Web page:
More cooperation with the world’s smallest power

By Carsten Ovens
Carsten Ovens is Executive Director of ELNET Germany.

The war in Ukraine, the changing world order, states striving for supraregional power such as Iran, and other global challenges make it clear that Europe needs strategic partners and political allies. In this context, European policy looks to Israel for good reasons.

The small nation in the eastern Mediterranean is celebrating the 75th anniversary of its founding these days. The “Land of Promise” has undergone extraordinary development over time. From day one, the Jewish state has faced permanent attacks from outside as well as challenges from within. Over the course of 75 years, a strong and defensible democracy was formed, which today is even referred to as the world’s smallest – certainly geographically speaking – power.

381 deputies from 17 parliaments

When European politicians are asked about Israel, there is now a high interest in close cooperation. While a quarter of European parliamentarians believe their countries’ bilateral relations with Israel have already improved over the past five years, 77 percent are in favor of further expanding cooperation. The focus is on science, business, security, and defense.

The perspectives revealed were collected as part of the European Leadership Network’s (ELNET) Israel Survey, which asks parliamentarians across Europe about their countries’ relations with Israel and their own state’s Middle East policy. 381 members of 17 European Parliament participated in the survey between February and March 2023.

Security and defense are even the top priorities for parliamentarians in France, Greece, Sweden and the United Kingdom. And in Germany, too, the subject area has long since entered the public debate and is one of the central issues in bilateral relations for the population.

Whereas German submarines and corvettes were the main contributors to Israel’s security in the past, Israeli drones and the Arrow 3 missile defense system developed there are now also expected to strengthen our defense capabilities and protect Europe in the future.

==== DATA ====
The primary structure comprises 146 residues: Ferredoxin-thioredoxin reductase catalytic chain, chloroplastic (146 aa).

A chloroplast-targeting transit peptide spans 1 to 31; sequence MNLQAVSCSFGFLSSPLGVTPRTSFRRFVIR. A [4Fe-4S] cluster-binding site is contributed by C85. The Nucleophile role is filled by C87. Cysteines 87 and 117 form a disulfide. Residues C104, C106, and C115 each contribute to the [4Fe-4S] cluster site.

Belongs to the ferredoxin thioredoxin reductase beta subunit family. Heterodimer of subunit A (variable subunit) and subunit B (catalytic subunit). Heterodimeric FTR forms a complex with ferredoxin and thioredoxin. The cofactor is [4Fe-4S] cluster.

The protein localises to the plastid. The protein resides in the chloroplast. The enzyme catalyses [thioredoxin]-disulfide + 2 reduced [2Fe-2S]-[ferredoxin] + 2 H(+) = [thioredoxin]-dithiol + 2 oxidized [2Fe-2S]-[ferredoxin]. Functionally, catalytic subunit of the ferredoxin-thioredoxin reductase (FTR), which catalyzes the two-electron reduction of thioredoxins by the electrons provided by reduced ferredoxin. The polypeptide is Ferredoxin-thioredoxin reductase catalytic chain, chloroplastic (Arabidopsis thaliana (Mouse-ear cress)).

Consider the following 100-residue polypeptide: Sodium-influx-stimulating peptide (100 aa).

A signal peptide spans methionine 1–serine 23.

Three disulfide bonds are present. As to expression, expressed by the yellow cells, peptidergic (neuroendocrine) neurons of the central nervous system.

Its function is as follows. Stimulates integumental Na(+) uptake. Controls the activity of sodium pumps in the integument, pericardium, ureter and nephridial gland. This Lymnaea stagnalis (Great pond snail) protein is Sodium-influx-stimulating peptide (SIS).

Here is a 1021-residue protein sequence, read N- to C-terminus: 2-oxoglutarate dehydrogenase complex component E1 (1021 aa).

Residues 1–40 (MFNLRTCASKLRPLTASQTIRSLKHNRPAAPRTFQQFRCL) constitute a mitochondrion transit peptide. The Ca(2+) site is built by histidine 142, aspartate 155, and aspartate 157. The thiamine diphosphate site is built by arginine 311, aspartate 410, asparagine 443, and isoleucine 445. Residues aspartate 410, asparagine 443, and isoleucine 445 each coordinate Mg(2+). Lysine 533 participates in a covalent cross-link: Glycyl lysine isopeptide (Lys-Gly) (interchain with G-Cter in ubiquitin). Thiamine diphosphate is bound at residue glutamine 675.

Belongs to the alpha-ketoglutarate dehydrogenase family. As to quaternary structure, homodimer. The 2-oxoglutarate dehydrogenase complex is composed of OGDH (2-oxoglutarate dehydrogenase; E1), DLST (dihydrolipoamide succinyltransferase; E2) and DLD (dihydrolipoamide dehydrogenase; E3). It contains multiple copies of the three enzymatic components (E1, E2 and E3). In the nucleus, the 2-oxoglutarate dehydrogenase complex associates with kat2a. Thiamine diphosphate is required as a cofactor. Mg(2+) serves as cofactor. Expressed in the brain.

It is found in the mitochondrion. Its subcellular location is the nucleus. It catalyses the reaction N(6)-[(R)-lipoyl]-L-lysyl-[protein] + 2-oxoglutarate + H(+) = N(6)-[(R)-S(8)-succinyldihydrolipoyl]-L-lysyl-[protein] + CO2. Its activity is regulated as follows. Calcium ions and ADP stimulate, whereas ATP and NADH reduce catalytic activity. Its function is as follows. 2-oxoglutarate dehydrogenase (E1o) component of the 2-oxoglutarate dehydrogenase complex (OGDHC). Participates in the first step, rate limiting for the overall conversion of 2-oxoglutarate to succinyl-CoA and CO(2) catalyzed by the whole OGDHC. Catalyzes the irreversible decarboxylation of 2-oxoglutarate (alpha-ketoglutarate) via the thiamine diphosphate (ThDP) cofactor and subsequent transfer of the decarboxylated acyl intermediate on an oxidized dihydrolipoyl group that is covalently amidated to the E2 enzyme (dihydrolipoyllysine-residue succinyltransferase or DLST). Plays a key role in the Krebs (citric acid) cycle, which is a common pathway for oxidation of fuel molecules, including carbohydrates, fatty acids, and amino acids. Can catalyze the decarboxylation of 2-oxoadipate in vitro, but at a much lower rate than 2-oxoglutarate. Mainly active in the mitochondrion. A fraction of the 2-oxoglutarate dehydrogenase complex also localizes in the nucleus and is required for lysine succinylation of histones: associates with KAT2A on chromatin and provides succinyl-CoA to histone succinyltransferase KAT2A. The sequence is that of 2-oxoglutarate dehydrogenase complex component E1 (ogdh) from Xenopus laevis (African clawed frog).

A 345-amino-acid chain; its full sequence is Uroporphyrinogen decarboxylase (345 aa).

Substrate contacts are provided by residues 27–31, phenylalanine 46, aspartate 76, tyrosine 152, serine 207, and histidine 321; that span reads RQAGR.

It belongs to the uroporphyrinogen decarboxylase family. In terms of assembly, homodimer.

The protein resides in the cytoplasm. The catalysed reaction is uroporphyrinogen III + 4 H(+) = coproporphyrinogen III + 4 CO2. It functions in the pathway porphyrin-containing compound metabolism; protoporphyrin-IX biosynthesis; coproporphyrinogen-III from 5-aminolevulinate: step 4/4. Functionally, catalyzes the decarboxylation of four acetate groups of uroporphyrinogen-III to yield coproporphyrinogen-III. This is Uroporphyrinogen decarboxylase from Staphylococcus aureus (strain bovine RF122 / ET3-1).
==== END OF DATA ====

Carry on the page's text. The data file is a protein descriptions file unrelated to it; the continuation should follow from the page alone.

Defense policy a top priority

The increasing importance of security interests is probably also marked by the use of Iranian drones during the Russian war against Ukraine. Iran, with its pursuit of nuclear weapons, is increasingly perceived as more than just a threat to the Middle East. While two-thirds of European parliamentarians are in favor of greater engagement in the region, 70 percent argue for closer coordination with Israel when it comes to Iran.

One strategic response to the geopolitical changes is the Abraham Accords. Since the fall of 2020, the agreements between the Jewish and several Arab states have helped strengthen relations in the region and provide stabilization. After initial reluctance, the EU has now welcomed these agreements. In doing so, Brussels emphasizes they can play an important role in peace and security in the Middle East. Consequently, defense policy is also the top priority for European parliamentarians in the context of the Abraham Accords.

As we mark the special anniversary of the founding of the Jewish state these days, we remember the courageous pioneers who laid the foundation of their nation. Their ideas endure to this day, uniting Europe and Israel based on democratic values and common interests. The highlighted positions of the European parliamentarians make this clear and are at the same time a call to action for European politics.

Carsten Ovens is the Executive Director of the European Leadership Network (ELNET) in Germany. ELNET operates as a think tank and network in the context of European-Israeli relations. Founded in 2007, the organization works independently and across party lines, and today has offices in Berlin, Brussels, London, Paris, Tel Aviv and Warsaw. Its content focuses on foreign and security policy, innovation and engagement against anti-Semitism.


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